After a few years of holding steady amid a nationwide economic downturn, Sleepy Eye is making progress.
That means another busy year for Sleepy Eye Public Utilities and Sleepy Eye Public Works Director Bob Elston.
Last year was a big construction season, including a $4.5 million street and utility project on the east end for the Snow project. Along with serving as the public works director and answering to the city council, Elston manages the municipal electric and water utilities and answers to the five-person public utilities commission. The utility employs 11 people; city public works six.
Elston also recently completed six years as board president of the Central Minnesota Municipal Power Agency, which supplies the utility’s wholesale power, along with the Western Area Power Administration. This past April marked his 10th year in Sleepy Eye.
“We have a good commission and a good council,” he said. “They work together well.”
His utility commission includes people with business and electrical backgrounds: Paul Thiesen, Wade Schlie, Daniel Murphy, Steve Haala and Chairman Bob Weiss, who has served on the commission for over 20 years. Weiss knows the utility business, having managed the local phone company (which is located across from the utility office) for many years.
Keeping up to date
Sleepy Eye Public Utilities has quietly provided utility services to its community since 1898. The city of Sleepy Eye has a population of 3,599 and the utility serves 1,894 customers. The utility has done a good job preserving various historical artifacts in its offices, but it has also marched steadily into the modern world.
A new $4.7 million water treatment plant was built in 2010. The utility bonded for about half that amount, received about $950,000 in grants and paid for the rest from reserves.
The power plant, located at the corner of U.S. Hwy. 14 and Minn. Hwy. 4, was at one time a steam plant. Garage and office space is also located at this site. The three coal- and natural gas-fired boilers and steam turbines are gone. The utility also operated a district steam heating system for many years, but it was closed down a little more than a decade ago.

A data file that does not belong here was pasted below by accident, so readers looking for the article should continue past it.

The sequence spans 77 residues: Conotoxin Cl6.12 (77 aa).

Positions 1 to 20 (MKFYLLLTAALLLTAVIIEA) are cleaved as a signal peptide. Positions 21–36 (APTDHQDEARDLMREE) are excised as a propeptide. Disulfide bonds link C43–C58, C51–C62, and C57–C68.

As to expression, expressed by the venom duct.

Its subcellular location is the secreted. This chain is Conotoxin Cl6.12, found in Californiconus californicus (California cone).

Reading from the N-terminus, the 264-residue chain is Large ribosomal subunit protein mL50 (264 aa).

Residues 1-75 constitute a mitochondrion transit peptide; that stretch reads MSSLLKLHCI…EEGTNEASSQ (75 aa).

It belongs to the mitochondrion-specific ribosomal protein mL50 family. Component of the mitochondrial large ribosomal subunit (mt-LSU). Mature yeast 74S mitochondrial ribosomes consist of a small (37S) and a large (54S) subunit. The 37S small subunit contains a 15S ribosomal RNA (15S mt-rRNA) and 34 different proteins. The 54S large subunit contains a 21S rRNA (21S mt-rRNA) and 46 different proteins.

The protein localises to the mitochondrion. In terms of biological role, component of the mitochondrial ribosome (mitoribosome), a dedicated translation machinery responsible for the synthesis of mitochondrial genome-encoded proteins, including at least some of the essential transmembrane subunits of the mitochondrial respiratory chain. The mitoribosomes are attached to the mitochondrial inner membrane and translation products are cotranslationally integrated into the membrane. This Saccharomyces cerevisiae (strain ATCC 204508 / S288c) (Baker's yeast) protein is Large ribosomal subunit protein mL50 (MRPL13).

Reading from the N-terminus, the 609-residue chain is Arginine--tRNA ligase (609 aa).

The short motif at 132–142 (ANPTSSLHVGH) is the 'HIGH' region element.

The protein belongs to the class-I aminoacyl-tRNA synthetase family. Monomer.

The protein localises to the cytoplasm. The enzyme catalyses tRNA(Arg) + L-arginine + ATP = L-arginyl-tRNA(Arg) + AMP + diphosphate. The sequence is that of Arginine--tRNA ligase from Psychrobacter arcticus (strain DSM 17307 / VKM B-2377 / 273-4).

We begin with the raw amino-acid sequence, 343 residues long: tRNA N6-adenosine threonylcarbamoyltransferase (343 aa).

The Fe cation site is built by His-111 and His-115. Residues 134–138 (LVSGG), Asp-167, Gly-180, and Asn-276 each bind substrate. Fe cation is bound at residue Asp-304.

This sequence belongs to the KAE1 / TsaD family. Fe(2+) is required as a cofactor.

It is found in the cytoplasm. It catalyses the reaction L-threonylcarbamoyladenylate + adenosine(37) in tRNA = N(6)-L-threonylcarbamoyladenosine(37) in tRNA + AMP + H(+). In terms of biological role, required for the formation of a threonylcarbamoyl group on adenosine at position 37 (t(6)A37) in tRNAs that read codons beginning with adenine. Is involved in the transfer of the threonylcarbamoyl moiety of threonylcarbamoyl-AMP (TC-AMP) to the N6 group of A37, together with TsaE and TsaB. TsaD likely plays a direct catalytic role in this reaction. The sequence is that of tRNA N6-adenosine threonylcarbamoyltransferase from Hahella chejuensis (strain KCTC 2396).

The power plant is kept in excellent repair, however, and now houses six Caterpillar electric generator sets with a generating capacity of 12.4 megawatts (MW). The city peak is approximately 13.5 MW, so on most days the utility can carry the city electric load. Today the plant operates on a standby basis.
The two newest engines were installed in 2008 and should be compliant with federal emissions regulations. The other four generators are not expected to be compliant. The utility has no plans to invest in upgraded emissions controls for the four older engines, but will maintain them for limited use, particularly in emergency situations.
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The generators are called into service from time to time. An April 15 outage covered a large area, including Sleepy Eye and New Ulm. Sleepy Eye began generating power and began supplying power to local customers within 30 minutes. Once power started flowing over the transmission line serving the Sleepy Eye substation, the local generators were shut down.
Local customers depend on a steady flow of reasonably-priced power, some more than others. The utility’s largest customers are located on the west side of the city.
Bic Advertising Promotional Products is the utility’s largest customer in terms of kilowatt-hour sales. Del Monte is the utility’s largest electric demand customer, with that peak coming during the pea and corn packing season. Del Monte has its own water wells.
Over the years, a number of commercial customers have moved to the east side of the city. The downtown retail properties have been hard-pressed but some businesses have moved back downtown and other potential businesses have expressed interest in various properties.
Building permits issued annually are in the single digits generally, including one in 2010 and zero in 2011. Population increased 2.4 percent since 2000.
After holding off because of the recession, the utility increased rates last March. After zeroing out the power cost adjustment, the hike came to around 11 percent for most electric customers. It shouldn’t have come as a surprise to anybody, since the commission regularly held public discussions about the need for an increase, and the Herald-Dispatch regularly reported on those discussions.
Despite running lean for a number of years, the utility did not deplete its reserves.
Among the utility’s upcoming challenges will be replacing a number of dedicated, long-time employees.